On World Wide Web’s 25th birthday, see UNC’s connection to first Web page

Happy 25th birthday, World Wide Web!

Did you know UNC-Chapel Hill’s Paul Jones, clinical professor at the School of Information and Library Science (SILS) and the School of Journalism, has a special connection to this month’s celebration?

Last year, Jones helped “find” the earliest known Web page created by British computer scientist Tim Berners-Lee, who first proposed in 1989 a browser-based, hypertext system that would eventually become the Web. The story goes something like this:

A broadcast of National Public Radio’s “All Things Considered” in May reported that the first known Web page was lost and the earliest known “official record” was a copy Berners-Lee saved in 1992.

When Jones learned of the report, he sent a tweet to CERN along with a link to his copy of the page that dated to 1991 – an even earlier version than the official 1992 record.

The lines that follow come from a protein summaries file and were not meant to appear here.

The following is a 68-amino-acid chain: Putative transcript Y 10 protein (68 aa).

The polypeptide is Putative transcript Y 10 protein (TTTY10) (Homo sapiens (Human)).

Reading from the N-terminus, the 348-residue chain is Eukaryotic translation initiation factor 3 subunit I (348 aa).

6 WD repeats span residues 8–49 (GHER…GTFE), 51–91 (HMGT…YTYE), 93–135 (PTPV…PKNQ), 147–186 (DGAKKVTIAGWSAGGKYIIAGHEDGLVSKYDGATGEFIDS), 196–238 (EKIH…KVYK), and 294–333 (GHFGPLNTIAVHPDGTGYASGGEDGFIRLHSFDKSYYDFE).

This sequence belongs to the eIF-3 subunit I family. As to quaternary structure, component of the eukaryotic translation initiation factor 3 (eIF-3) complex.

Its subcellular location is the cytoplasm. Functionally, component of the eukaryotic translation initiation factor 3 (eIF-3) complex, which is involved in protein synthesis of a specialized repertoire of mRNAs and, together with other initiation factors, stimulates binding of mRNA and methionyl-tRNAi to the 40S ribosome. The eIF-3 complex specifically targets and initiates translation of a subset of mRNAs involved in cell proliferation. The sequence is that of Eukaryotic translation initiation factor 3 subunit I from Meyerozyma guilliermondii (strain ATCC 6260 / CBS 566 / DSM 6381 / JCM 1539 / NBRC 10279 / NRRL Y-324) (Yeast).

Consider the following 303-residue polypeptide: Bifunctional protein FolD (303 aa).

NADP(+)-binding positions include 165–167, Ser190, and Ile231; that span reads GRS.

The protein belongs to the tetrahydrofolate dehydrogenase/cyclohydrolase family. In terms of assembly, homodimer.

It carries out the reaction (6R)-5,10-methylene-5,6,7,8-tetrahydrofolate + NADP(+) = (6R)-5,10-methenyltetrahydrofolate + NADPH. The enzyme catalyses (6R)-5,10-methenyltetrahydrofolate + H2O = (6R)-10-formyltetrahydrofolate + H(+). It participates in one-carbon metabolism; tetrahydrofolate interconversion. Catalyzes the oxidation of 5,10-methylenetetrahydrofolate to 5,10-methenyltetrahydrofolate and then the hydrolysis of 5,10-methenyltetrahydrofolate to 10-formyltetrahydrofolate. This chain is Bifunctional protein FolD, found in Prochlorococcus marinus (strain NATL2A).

“Fact is that those pages — Tim Berners-Lee’s Demonstration Page for Hypertext 91 and my own personal page — have been on the net almost continually since they were developed and/or modified on my NeXT cube during Tim’s visit to UNC in the late fall of 1991 on his way to San Antonio and the ACM conference in December 1991,” Jones said last year.

Read the full story from UNC’s School of Information and Library Science.

Published March 12, 2014.